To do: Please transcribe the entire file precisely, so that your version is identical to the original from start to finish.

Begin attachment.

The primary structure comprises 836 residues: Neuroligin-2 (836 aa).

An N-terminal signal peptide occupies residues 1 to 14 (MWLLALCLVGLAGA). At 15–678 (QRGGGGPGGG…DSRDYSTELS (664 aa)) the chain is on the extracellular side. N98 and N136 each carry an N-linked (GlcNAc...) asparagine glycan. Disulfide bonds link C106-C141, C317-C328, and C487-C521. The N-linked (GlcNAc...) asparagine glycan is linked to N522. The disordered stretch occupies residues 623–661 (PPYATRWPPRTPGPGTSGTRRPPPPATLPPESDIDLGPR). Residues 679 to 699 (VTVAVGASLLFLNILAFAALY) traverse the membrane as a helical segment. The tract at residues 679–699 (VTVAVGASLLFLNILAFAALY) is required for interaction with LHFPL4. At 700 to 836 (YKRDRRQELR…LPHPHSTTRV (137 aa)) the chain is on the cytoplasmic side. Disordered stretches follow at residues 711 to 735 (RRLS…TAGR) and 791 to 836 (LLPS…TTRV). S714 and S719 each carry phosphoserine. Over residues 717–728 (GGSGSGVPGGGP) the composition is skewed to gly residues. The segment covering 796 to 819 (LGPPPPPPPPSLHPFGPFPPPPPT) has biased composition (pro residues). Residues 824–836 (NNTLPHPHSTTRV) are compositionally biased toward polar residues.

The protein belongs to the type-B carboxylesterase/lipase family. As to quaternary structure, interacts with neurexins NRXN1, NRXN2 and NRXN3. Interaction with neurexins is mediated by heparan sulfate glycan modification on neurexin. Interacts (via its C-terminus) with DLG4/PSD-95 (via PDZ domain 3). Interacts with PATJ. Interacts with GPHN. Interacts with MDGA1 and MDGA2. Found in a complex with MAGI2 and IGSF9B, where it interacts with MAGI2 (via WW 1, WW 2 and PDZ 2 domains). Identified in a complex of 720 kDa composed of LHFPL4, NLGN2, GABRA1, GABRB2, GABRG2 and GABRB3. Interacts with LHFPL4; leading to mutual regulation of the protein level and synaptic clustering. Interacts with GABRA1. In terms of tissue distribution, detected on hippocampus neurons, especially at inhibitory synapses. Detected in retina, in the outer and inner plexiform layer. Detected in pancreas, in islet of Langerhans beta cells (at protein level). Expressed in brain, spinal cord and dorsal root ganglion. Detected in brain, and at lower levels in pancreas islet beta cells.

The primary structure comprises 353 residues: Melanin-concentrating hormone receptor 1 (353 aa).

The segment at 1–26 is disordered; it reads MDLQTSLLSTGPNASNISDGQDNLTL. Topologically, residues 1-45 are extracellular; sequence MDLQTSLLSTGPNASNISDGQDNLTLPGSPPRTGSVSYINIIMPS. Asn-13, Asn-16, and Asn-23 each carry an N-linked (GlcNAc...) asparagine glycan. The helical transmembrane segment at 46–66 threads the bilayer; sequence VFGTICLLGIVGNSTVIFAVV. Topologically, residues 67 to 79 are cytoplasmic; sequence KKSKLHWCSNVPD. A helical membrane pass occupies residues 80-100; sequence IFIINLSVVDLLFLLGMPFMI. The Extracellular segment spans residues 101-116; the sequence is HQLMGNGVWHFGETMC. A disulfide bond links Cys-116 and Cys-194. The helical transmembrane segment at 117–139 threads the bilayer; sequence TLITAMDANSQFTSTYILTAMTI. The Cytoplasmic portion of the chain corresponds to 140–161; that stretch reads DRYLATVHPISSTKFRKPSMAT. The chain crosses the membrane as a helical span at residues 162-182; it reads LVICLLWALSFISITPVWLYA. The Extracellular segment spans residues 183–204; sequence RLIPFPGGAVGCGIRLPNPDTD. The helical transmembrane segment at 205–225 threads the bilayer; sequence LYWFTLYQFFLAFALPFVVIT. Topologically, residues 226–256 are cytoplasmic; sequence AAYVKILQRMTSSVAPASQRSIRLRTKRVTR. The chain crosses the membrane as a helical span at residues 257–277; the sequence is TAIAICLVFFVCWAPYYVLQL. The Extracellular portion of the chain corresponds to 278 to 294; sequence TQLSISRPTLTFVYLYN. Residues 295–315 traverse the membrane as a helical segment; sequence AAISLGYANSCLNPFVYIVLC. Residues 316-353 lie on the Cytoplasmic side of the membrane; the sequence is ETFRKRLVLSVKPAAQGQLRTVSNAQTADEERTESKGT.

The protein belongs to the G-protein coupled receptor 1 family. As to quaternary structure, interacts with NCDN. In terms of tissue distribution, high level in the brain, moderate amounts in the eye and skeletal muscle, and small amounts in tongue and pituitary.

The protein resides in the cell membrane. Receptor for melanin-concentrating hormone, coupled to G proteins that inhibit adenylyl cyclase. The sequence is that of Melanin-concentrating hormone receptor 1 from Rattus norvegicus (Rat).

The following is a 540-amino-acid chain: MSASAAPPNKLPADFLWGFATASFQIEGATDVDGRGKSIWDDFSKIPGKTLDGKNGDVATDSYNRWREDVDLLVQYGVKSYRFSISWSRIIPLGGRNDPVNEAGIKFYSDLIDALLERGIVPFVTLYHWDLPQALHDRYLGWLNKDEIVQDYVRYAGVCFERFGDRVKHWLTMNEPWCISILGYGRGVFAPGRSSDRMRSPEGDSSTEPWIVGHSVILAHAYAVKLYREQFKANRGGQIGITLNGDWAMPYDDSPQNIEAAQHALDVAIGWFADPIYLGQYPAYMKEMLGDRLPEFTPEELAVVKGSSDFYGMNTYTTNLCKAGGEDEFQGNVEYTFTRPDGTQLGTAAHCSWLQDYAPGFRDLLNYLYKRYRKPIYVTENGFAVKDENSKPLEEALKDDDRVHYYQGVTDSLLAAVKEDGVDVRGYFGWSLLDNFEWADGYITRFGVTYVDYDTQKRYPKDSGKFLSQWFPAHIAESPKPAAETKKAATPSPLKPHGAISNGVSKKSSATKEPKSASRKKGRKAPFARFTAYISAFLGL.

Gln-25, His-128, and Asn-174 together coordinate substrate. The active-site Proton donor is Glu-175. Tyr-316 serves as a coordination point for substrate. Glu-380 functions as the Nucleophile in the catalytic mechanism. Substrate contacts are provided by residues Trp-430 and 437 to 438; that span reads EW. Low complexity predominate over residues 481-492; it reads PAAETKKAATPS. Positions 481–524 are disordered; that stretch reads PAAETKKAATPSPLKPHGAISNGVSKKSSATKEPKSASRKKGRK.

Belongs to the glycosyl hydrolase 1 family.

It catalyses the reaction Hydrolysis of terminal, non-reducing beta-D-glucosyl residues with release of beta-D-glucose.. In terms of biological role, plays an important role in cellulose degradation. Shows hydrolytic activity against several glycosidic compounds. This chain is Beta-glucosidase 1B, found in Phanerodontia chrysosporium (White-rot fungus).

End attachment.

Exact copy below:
The primary structure comprises 836 residues: Neuroligin-2 (836 aa).

An N-terminal signal peptide occupies residues 1 to 14 (MWLLALCLVGLAGA). At 15–678 (QRGGGGPGGG…DSRDYSTELS (664 aa)) the chain is on the extracellular side. N98 and N136 each carry an N-linked (GlcNAc...) asparagine glycan. Disulfide bonds link C106-C141, C317-C328, and C487-C521. The N-linked (GlcNAc...) asparagine glycan is linked to N522. The disordered stretch occupies residues 623–661 (PPYATRWPPRTPGPGTSGTRRPPPPATLPPESDIDLGPR). Residues 679 to 699 (VTVAVGASLLFLNILAFAALY) traverse the membrane as a helical segment. The tract at residues 679–699 (VTVAVGASLLFLNILAFAALY) is required for interaction with LHFPL4. At 700 to 836 (YKRDRRQELR…LPHPHSTTRV (137 aa)) the chain is on the cytoplasmic side. Disordered stretches follow at residues 711 to 735 (RRLS…TAGR) and 791 to 836 (LLPS…TTRV). S714 and S719 each carry phosphoserine. Over residues 717–728 (GGSGSGVPGGGP) the composition is skewed to gly residues. The segment covering 796 to 819 (LGPPPPPPPPSLHPFGPFPPPPPT) has biased composition (pro residues). Residues 824–836 (NNTLPHPHSTTRV) are compositionally biased toward polar residues.

The protein belongs to the type-B carboxylesterase/lipase family. As to quaternary structure, interacts with neurexins NRXN1, NRXN2 and NRXN3. Interaction with neurexins is mediated by heparan sulfate glycan modification on neurexin. Interacts (via its C-terminus) with DLG4/PSD-95 (via PDZ domain 3). Interacts with PATJ. Interacts with GPHN. Interacts with MDGA1 and MDGA2. Found in a complex with MAGI2 and IGSF9B, where it interacts with MAGI2 (via WW 1, WW 2 and PDZ 2 domains). Identified in a complex of 720 kDa composed of LHFPL4, NLGN2, GABRA1, GABRB2, GABRG2 and GABRB3. Interacts with LHFPL4; leading to mutual regulation of the protein level and synaptic clustering. Interacts with GABRA1. In terms of tissue distribution, detected on hippocampus neurons, especially at inhibitory synapses. Detected in retina, in the outer and inner plexiform layer. Detected in pancreas, in islet of Langerhans beta cells (at protein level). Expressed in brain, spinal cord and dorsal root ganglion. Detected in brain, and at lower levels in pancreas islet beta cells.

The primary structure comprises 353 residues: Melanin-concentrating hormone receptor 1 (353 aa).

The segment at 1–26 is disordered; it reads MDLQTSLLSTGPNASNISDGQDNLTL. Topologically, residues 1-45 are extracellular; sequence MDLQTSLLSTGPNASNISDGQDNLTLPGSPPRTGSVSYINIIMPS. Asn-13, Asn-16, and Asn-23 each carry an N-linked (GlcNAc...) asparagine glycan. The helical transmembrane segment at 46–66 threads the bilayer; sequence VFGTICLLGIVGNSTVIFAVV. Topologically, residues 67 to 79 are cytoplasmic; sequence KKSKLHWCSNVPD. A helical membrane pass occupies residues 80-100; sequence IFIINLSVVDLLFLLGMPFMI. The Extracellular segment spans residues 101-116; the sequence is HQLMGNGVWHFGETMC. A disulfide bond links Cys-116 and Cys-194. The helical transmembrane segment at 117–139 threads the bilayer; sequence TLITAMDANSQFTSTYILTAMTI. The Cytoplasmic portion of the chain corresponds to 140–161; that stretch reads DRYLATVHPISSTKFRKPSMAT. The chain crosses the membrane as a helical span at residues 162-182; it reads LVICLLWALSFISITPVWLYA. The Extracellular segment spans residues 183–204; sequence RLIPFPGGAVGCGIRLPNPDTD. The helical transmembrane segment at 205–225 threads the bilayer; sequence LYWFTLYQFFLAFALPFVVIT. Topologically, residues 226–256 are cytoplasmic; sequence AAYVKILQRMTSSVAPASQRSIRLRTKRVTR. The chain crosses the membrane as a helical span at residues 257–277; the sequence is TAIAICLVFFVCWAPYYVLQL. The Extracellular portion of the chain corresponds to 278 to 294; sequence TQLSISRPTLTFVYLYN. Residues 295–315 traverse the membrane as a helical segment; sequence AAISLGYANSCLNPFVYIVLC. Residues 316-353 lie on the Cytoplasmic side of the membrane; the sequence is ETFRKRLVLSVKPAAQGQLRTVSNAQTADEERTESKGT.

The protein belongs to the G-protein coupled receptor 1 family. As to quaternary structure, interacts with NCDN. In terms of tissue distribution, high level in the brain, moderate amounts in the eye and skeletal muscle, and small amounts in tongue and pituitary.

The protein resides in the cell membrane. Receptor for melanin-concentrating hormone, coupled to G proteins that inhibit adenylyl cyclase. The sequence is that of Melanin-concentrating hormone receptor 1 from Rattus norvegicus (Rat).

The following is a 540-amino-acid chain: MSASAAPPNKLPADFLWGFATASFQIEGATDVDGRGKSIWDDFSKIPGKTLDGKNGDVATDSYNRWREDVDLLVQYGVKSYRFSISWSRIIPLGGRNDPVNEAGIKFYSDLIDALLERGIVPFVTLYHWDLPQALHDRYLGWLNKDEIVQDYVRYAGVCFERFGDRVKHWLTMNEPWCISILGYGRGVFAPGRSSDRMRSPEGDSSTEPWIVGHSVILAHAYAVKLYREQFKANRGGQIGITLNGDWAMPYDDSPQNIEAAQHALDVAIGWFADPIYLGQYPAYMKEMLGDRLPEFTPEELAVVKGSSDFYGMNTYTTNLCKAGGEDEFQGNVEYTFTRPDGTQLGTAAHCSWLQDYAPGFRDLLNYLYKRYRKPIYVTENGFAVKDENSKPLEEALKDDDRVHYYQGVTDSLLAAVKEDGVDVRGYFGWSLLDNFEWADGYITRFGVTYVDYDTQKRYPKDSGKFLSQWFPAHIAESPKPAAETKKAATPSPLKPHGAISNGVSKKSSATKEPKSASRKKGRKAPFARFTAYISAFLGL.

Gln-25, His-128, and Asn-174 together coordinate substrate. The active-site Proton donor is Glu-175. Tyr-316 serves as a coordination point for substrate. Glu-380 functions as the Nucleophile in the catalytic mechanism. Substrate contacts are provided by residues Trp-430 and 437 to 438; that span reads EW. Low complexity predominate over residues 481-492; it reads PAAETKKAATPS. Positions 481–524 are disordered; that stretch reads PAAETKKAATPSPLKPHGAISNGVSKKSSATKEPKSASRKKGRK.

Belongs to the glycosyl hydrolase 1 family.

It catalyses the reaction Hydrolysis of terminal, non-reducing beta-D-glucosyl residues with release of beta-D-glucose.. In terms of biological role, plays an important role in cellulose degradation. Shows hydrolytic activity against several glycosidic compounds. This chain is Beta-glucosidase 1B, found in Phanerodontia chrysosporium (White-rot fungus).